Nutritional Significance of the Selective Ingestion of Albizia zygia Gum Exudate by Wild Chimpanzees in Bossou, Guinea
American Journal of Primatology, 68:143–151, doi: 10.1002/ajp.20212
The selective ingestion of plant gum exudates by chimpanzees has been frequently observed at various study sites. At Bossou, Guinea, chimpanzees also frequently ingest Albizia zygia gum exudate. A functional explanation for this behavior is lacking, so we evaluated its possible contribution of energy in the form of short-chain fatty acids (SCFA) as well as minerals. An in vitro fermentation study of A. zygia gum using the fecal bacteria of a Bossou chimpanzee showed that carboxylic acids were produced with a 6-hr lag phase up to 44 mmol/l by 18 hr of incubation. Acetate was the most abundant acid produced, followed by lactate and propionate. The energy supplied from the fermentation of a piece of gum exudate (20–30 g) was negligible in comparison with the estimated daily energy requirements of chimpanzees in the wild. However, A. zygia gum exudate (20–30 g) can supply sufficient amounts of calcium, manganese, magnesium, and potassium to fulfill the daily requirements for these minerals in chimpanzees.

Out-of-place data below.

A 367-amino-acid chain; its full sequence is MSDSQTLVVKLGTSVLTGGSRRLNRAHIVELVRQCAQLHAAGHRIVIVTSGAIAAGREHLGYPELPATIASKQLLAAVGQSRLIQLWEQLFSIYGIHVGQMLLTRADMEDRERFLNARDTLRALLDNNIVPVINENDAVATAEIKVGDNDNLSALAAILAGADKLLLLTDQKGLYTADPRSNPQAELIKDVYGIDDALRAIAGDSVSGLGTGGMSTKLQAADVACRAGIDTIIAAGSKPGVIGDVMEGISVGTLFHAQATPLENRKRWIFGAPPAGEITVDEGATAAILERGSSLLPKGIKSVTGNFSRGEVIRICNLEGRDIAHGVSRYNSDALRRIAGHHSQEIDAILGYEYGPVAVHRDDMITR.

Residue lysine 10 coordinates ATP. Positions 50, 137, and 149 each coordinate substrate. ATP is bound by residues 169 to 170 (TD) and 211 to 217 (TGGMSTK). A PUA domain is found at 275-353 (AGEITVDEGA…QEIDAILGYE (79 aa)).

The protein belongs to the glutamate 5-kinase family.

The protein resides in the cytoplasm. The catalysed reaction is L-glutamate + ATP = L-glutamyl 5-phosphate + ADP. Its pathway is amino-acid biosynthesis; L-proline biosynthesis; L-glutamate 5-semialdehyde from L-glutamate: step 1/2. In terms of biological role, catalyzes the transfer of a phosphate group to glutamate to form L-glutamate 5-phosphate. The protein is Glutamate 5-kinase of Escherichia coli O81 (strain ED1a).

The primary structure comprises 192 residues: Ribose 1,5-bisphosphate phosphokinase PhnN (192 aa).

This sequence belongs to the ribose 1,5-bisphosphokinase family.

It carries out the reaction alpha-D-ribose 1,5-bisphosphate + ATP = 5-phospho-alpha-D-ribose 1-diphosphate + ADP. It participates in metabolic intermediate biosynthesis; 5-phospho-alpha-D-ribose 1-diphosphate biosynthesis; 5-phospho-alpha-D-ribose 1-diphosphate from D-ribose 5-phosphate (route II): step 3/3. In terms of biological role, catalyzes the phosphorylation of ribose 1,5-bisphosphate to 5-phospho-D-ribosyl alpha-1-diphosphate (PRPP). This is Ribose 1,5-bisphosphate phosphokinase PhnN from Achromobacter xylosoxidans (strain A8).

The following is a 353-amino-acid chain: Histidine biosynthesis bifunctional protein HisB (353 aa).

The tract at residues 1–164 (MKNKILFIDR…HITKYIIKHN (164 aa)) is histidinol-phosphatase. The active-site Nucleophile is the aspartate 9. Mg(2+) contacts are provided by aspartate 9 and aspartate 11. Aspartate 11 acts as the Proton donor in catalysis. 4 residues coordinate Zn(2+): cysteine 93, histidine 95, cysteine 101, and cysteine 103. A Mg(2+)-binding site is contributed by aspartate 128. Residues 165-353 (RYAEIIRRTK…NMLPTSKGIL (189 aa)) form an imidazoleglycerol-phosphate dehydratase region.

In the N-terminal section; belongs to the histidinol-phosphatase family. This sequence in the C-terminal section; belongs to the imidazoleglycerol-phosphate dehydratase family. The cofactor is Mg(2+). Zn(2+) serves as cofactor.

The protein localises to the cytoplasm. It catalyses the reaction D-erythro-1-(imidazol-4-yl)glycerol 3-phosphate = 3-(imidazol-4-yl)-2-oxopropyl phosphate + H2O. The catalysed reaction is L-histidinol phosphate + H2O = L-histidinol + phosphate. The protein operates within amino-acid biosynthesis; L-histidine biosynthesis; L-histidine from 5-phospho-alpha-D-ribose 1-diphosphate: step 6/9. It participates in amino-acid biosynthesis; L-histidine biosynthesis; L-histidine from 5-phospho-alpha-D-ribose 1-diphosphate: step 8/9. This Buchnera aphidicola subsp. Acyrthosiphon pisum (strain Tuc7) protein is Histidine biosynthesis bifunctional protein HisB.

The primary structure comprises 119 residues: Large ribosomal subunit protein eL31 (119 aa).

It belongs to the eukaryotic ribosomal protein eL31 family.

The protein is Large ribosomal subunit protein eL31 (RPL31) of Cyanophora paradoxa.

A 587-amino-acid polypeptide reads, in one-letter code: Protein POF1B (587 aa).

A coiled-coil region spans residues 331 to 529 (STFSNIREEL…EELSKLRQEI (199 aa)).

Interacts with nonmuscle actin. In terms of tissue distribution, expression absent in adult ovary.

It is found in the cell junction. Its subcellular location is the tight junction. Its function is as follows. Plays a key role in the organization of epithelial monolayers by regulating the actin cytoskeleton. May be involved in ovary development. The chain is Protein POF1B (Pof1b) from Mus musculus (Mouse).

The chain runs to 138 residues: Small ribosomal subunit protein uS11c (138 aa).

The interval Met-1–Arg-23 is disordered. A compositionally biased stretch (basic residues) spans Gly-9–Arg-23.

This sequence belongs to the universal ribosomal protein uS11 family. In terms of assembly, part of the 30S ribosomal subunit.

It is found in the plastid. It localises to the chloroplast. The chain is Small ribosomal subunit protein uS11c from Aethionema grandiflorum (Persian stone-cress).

wild chimpanzees, selective ingestion of Albizia zygia gum, intestinal fermentation, mineral supply